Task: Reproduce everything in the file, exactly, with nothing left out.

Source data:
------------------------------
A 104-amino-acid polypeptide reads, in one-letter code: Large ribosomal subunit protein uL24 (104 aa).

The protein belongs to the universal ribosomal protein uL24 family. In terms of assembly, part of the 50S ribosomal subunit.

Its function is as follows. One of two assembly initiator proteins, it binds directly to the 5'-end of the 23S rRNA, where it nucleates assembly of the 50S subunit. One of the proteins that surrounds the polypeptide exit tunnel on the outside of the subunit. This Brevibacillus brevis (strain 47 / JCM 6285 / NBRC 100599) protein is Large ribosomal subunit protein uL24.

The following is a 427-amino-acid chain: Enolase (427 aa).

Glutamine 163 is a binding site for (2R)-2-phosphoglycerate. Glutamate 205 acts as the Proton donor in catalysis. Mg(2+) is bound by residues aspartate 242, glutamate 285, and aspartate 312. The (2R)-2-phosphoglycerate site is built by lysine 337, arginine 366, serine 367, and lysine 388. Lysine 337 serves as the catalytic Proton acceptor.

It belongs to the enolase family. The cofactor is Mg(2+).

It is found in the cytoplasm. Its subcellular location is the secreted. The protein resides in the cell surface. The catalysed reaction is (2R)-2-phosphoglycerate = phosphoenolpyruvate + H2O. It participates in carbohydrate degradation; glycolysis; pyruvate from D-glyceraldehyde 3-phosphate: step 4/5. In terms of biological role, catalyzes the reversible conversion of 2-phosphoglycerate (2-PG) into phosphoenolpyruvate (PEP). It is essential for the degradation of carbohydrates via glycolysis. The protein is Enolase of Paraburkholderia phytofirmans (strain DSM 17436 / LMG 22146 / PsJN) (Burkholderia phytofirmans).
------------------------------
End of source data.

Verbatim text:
A 104-amino-acid polypeptide reads, in one-letter code: Large ribosomal subunit protein uL24 (104 aa).

The protein belongs to the universal ribosomal protein uL24 family. In terms of assembly, part of the 50S ribosomal subunit.

Its function is as follows. One of two assembly initiator proteins, it binds directly to the 5'-end of the 23S rRNA, where it nucleates assembly of the 50S subunit. One of the proteins that surrounds the polypeptide exit tunnel on the outside of the subunit. This Brevibacillus brevis (strain 47 / JCM 6285 / NBRC 100599) protein is Large ribosomal subunit protein uL24.

The following is a 427-amino-acid chain: Enolase (427 aa).

Glutamine 163 is a binding site for (2R)-2-phosphoglycerate. Glutamate 205 acts as the Proton donor in catalysis. Mg(2+) is bound by residues aspartate 242, glutamate 285, and aspartate 312. The (2R)-2-phosphoglycerate site is built by lysine 337, arginine 366, serine 367, and lysine 388. Lysine 337 serves as the catalytic Proton acceptor.

It belongs to the enolase family. The cofactor is Mg(2+).

It is found in the cytoplasm. Its subcellular location is the secreted. The protein resides in the cell surface. The catalysed reaction is (2R)-2-phosphoglycerate = phosphoenolpyruvate + H2O. It participates in carbohydrate degradation; glycolysis; pyruvate from D-glyceraldehyde 3-phosphate: step 4/5. In terms of biological role, catalyzes the reversible conversion of 2-phosphoglycerate (2-PG) into phosphoenolpyruvate (PEP). It is essential for the degradation of carbohydrates via glycolysis. The protein is Enolase of Paraburkholderia phytofirmans (strain DSM 17436 / LMG 22146 / PsJN) (Burkholderia phytofirmans).